TransTracheal Wash Or Bronchial Lavage

Transtracheal wash (TTW) may also be known by the name bronchial lavage. Both are diagnostic tests performed to diagnose a respiratory tract problem, most commonly a chronic and/or recurring cough.

Before moving on, let’s define some terms. The trachea, or windpipe, is the large tube that carries air breathed in through the mouth or nose, down into the deeper airway structures. Bronchi are the tubes making up the first branches of the trachea. They then branch into smaller tubes called bronchioles, which then lead to the sacs that actually perform gas exchange, called alveoli.

Chest radiographs commonly accompany a TransTracheal Wash or Bronchial Lavage for a chronic or recurring cough.

Chest radiographs commonly accompany a TransTracheal Wash or Bronchial Lavage for a chronic or recurring cough.

TTW is performed under light general anesthesia. A tube is passed into the deepest part of the trachea, or a little further if a bronchial sample is desired. Sterile fluid is injected with a syringe, then pulled right back out. From the resulting specimen two tests are performed.

One is called bacterial culture and sensitivity. Because many patients with chronic cough have infection with resistant bacterial organisms, this test can help us identify the problem organism(s) as well as determine the best antibiotic treatment to kill that organism.

The remaining specimen is submitted to a pathologist for cytology. The doctor of pathology will stain the material, then look at it under a microscope. From there he can see what response the body is producing, infectious organisms, cells from the lining of the trachea and/or bronchi, as well as other structures.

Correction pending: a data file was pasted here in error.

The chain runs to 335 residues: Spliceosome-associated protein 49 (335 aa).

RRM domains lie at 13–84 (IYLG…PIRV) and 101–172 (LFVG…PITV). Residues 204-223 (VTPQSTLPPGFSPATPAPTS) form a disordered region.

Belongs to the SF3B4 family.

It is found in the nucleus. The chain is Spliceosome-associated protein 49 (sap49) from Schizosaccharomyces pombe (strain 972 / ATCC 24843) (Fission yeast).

“Other structures” may include tumor cells (cancerous or non-cancerous), parasites and the eggs of parasites. A common parasite of dog and cat lungs is Capillaria aerophila.

Patient cells from the lavage can be extremely valuable, as many chronic cough patients suffer from hypersensitivity problems, in which the immune system overreacts to irritants such as dust, pollen or mold, causing a harsh, hacking cough. Of course, if such patients are treated for infection, and there is none, they are unlikely to improve.

Conversely, patients with chronic infection who are treated for hypersensitivity are equally unlikely to improve.

Bronchial lavage is a valuable test that can improve the lives of dogs and cats with respiratory tract complications.

See you tomorrow, Dr. Randolph.
MMTTW

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